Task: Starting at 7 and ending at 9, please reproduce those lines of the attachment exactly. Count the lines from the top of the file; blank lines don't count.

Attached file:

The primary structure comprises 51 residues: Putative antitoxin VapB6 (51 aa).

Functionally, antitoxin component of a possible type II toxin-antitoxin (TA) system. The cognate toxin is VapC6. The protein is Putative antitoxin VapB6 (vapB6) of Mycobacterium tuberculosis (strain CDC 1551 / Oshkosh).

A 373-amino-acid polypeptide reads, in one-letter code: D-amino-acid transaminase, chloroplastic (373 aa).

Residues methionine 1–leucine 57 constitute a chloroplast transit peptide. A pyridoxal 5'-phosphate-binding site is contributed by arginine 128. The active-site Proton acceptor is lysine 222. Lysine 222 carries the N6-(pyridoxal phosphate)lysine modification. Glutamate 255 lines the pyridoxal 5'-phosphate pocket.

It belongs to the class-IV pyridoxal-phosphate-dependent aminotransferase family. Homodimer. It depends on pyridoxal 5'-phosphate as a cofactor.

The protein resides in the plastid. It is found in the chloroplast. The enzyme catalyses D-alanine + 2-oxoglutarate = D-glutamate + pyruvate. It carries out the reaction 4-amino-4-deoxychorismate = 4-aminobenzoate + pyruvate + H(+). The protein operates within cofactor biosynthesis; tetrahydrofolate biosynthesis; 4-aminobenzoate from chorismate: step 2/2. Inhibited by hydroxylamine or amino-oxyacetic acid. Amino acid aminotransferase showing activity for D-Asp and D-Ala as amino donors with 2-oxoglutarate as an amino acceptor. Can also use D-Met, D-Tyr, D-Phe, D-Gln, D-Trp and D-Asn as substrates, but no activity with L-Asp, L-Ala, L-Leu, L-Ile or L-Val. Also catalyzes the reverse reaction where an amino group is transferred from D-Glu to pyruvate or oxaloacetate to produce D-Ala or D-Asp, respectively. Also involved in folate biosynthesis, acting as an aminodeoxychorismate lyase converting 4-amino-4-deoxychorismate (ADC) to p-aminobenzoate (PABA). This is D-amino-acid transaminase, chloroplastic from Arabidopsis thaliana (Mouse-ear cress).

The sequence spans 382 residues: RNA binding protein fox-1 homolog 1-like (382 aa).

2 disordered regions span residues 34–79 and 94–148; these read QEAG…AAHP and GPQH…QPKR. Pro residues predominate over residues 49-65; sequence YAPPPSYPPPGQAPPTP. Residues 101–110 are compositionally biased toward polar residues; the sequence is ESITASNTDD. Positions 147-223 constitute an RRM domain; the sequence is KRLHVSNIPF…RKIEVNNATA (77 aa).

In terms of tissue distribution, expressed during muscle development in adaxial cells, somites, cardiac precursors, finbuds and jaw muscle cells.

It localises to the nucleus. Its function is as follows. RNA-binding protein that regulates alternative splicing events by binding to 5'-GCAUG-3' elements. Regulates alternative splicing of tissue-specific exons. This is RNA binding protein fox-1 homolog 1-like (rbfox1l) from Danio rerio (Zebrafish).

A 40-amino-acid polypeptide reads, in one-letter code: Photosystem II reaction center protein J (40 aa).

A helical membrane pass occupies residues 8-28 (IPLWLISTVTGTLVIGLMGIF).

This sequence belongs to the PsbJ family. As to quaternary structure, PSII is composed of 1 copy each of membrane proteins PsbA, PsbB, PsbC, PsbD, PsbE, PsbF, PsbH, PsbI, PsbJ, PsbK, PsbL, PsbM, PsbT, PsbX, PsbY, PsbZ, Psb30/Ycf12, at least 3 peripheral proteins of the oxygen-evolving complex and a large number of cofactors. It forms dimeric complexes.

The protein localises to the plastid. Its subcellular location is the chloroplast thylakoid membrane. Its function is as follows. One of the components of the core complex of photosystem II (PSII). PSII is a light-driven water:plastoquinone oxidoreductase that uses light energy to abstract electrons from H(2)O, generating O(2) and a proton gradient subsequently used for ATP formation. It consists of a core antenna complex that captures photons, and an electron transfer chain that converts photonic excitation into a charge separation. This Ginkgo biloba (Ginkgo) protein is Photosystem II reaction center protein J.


The sequence spans 382 residues: RNA binding protein fox-1 homolog 1-like (382 aa).

2 disordered regions span residues 34–79 and 94–148; these read QEAG…AAHP and GPQH…QPKR. Pro residues predominate over residues 49-65; sequence YAPPPSYPPPGQAPPTP. Residues 101–110 are compositionally biased toward polar residues; the sequence is ESITASNTDD. Positions 147-223 constitute an RRM domain; the sequence is KRLHVSNIPF…RKIEVNNATA (77 aa).

In terms of tissue distribution, expressed during muscle development in adaxial cells, somites, cardiac precursors, finbuds and jaw muscle cells.